World Library  
Flag as Inappropriate
Email this Article


Article Id: WHEBN0018622627
Reproduction Date:

Title: Kontias  
Author: World Heritage Encyclopedia
Language: English
Subject: Lesbos Prefecture, Lemnos, Nea Koutali, Tsimandria, Angariones, Kallithea, Lemnos, Livadochori, Lemnos
Publisher: World Heritage Encyclopedia


Coordinates 39°52′N 25°9′E / 39.867°N 25.150°E / 39.867; 25.150Coordinates: 39°52′N 25°9′E / 39.867°N 25.150°E / 39.867; 25.150

Country: Greece
Administrative region: North Aegean
Regional unit: Lemnos
Municipality: Lemnos
Municipal unit: Nea Koutali
Population statistics (as of 2001)[1]
 - Population: 628
Time zone: EET/EEST (UTC+2/3)

Kontias (Greek: Κοντιάς) is a village on the Greek island of Lemnos, North Aegean. It is the seat of the municipal unit Nea Koutali. In 2001 its population was 628. Kontias is situated in the southwestern part of the island, 2 km west of Tsimandria, 3 km southwest of Portianou and 8 km east of the island capital Myrina


Year Population
1920 1,272
1940 1,500
1981 549
1991 551
2001 628


Byzantine period

The village was first mentioned as "the old castle of Konteas" in a census document of the Great Lavra monastery, of which it was a dependency. This castle had probably been built during the Venetian rule of the island (1207–76). According to local legends, the village was originally located near the sea, and it was resettled to the present inland location due to pirate raids. The original location was probably the small port of Agios Giannis, where ruins of a castle still remain.

Ottoman period

The bay of Kontias was mentioned by the Turkish naval sailor Piri Reis in 1521 as "Qondia Körfezi". Ships awaited favourable conditions to enter the Hellespont straits there. Piri Reis mentioned a castle at the bay, but no village. In the following ages, the port was mentioned by several travellers in the area. In 1770, during the Orlov Revolt, part of the Russian Navy fleet anchored in the port of Kontias, when they besieged Myrina.

The first mention of the village in the present location was in 1785, by Choiseul-Gouffier. Kontias was an organized settlement and one of the largest villages on the island. In 1856 it had 290 men who paid 9,280 piatres to avoid conscription. It had 176 families in 1863, and 187 in 1874. In the same year the municipality of Kontias was mentioned, consisting of the villages Kontias, Tsimandria, Portianou, Agkariones, Pesperago (now Pedino), Sarpi (now Kallithea) and Livadochori. This corresponds with the present municipal unit Nea Koutali. It was a rich village, because besides the agricultural activities there were many sailors and shipowners, including Papagiannis with 60 boats. The village school was first mentioned in 1873. A new school building was built in 1880. In 1910 two fountains were built: Tsikoulas and Kali Vrysi.

Modern period

Kontias joined the rest of Greece after the Balkan Wars in 1913. It became an independent community in 1918 named Kondias, which was changed into Kontias in 1940. During the years between the world wars, it had a remarkable growth in economy and population. In 1920 it had 1,272 inhabitants, making it the third largest village in Lemnos. In 1940 it had 1,500 inhabitants, making it the second village in population, after Myrina. A refugee settlement was built in 1926. Cotton production on Lemnos began from Kontias. After World War II, the population decreased due to internal and external migration. The population was 551 in 1991.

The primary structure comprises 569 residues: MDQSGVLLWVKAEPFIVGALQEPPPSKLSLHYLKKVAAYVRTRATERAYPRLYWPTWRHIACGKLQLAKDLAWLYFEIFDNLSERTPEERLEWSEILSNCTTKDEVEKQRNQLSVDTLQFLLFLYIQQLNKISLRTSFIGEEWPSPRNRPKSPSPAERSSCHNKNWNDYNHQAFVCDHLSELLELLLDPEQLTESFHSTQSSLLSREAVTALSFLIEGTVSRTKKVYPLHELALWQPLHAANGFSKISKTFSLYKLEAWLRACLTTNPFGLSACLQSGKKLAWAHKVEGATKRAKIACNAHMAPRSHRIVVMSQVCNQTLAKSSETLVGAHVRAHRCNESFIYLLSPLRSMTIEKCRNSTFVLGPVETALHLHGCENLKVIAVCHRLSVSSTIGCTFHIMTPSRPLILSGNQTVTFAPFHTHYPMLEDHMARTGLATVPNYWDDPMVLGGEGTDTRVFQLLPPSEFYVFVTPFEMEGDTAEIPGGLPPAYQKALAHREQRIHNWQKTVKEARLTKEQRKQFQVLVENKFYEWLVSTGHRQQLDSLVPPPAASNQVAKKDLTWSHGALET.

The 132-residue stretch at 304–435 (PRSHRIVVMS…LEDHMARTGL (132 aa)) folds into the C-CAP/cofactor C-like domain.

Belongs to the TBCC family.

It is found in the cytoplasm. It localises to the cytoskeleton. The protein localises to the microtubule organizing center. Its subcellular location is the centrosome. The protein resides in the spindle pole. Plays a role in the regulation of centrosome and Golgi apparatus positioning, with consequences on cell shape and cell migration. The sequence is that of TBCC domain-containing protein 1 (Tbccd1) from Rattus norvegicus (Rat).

See also

  • List of settlements in the Lemnos regional unit


  • Tourptsoglou-Stefanidou Vassiliki, Voyages and Geographical Sources From Lemnos Island (15th-20th Centuries) (Ταξιδιωτικά και γεωγραφικά κείμενα για τη νήσο Λήμνο (15ος-20ος αιώνας))
  • Belitsos, Theodoros, Lemnos and its villages, 1994.
  • Lemnos Province CD Rom (Cdrom Επαρχείου Λήμνου): Lovable Lemnos
  • Belitsos, Theodoros, Historic Route in Lemnos Kontias, Limnos p 452 (21-3-2007)

External links

  • Kontias at the GTP Travel Pages


This article was sourced from Creative Commons Attribution-ShareAlike License; additional terms may apply. World Heritage Encyclopedia content is assembled from numerous content providers, Open Access Publishing, and in compliance with The Fair Access to Science and Technology Research Act (FASTR), Wikimedia Foundation, Inc., Public Library of Science, The Encyclopedia of Life, Open Book Publishers (OBP), PubMed, U.S. National Library of Medicine, National Center for Biotechnology Information, U.S. National Library of Medicine, National Institutes of Health (NIH), U.S. Department of Health & Human Services, and, which sources content from all federal, state, local, tribal, and territorial government publication portals (.gov, .mil, .edu). Funding for and content contributors is made possible from the U.S. Congress, E-Government Act of 2002.
Crowd sourced content that is contributed to World Heritage Encyclopedia is peer reviewed and edited by our editorial staff to ensure quality scholarly research articles.
By using this site, you agree to the Terms of Use and Privacy Policy. World Heritage Encyclopedia™ is a registered trademark of the World Public Library Association, a non-profit organization.

Copyright © World Library Foundation. All rights reserved. eBooks from Project Gutenberg are sponsored by the World Library Foundation,
a 501c(4) Member's Support Non-Profit Organization, and is NOT affiliated with any governmental agency or department.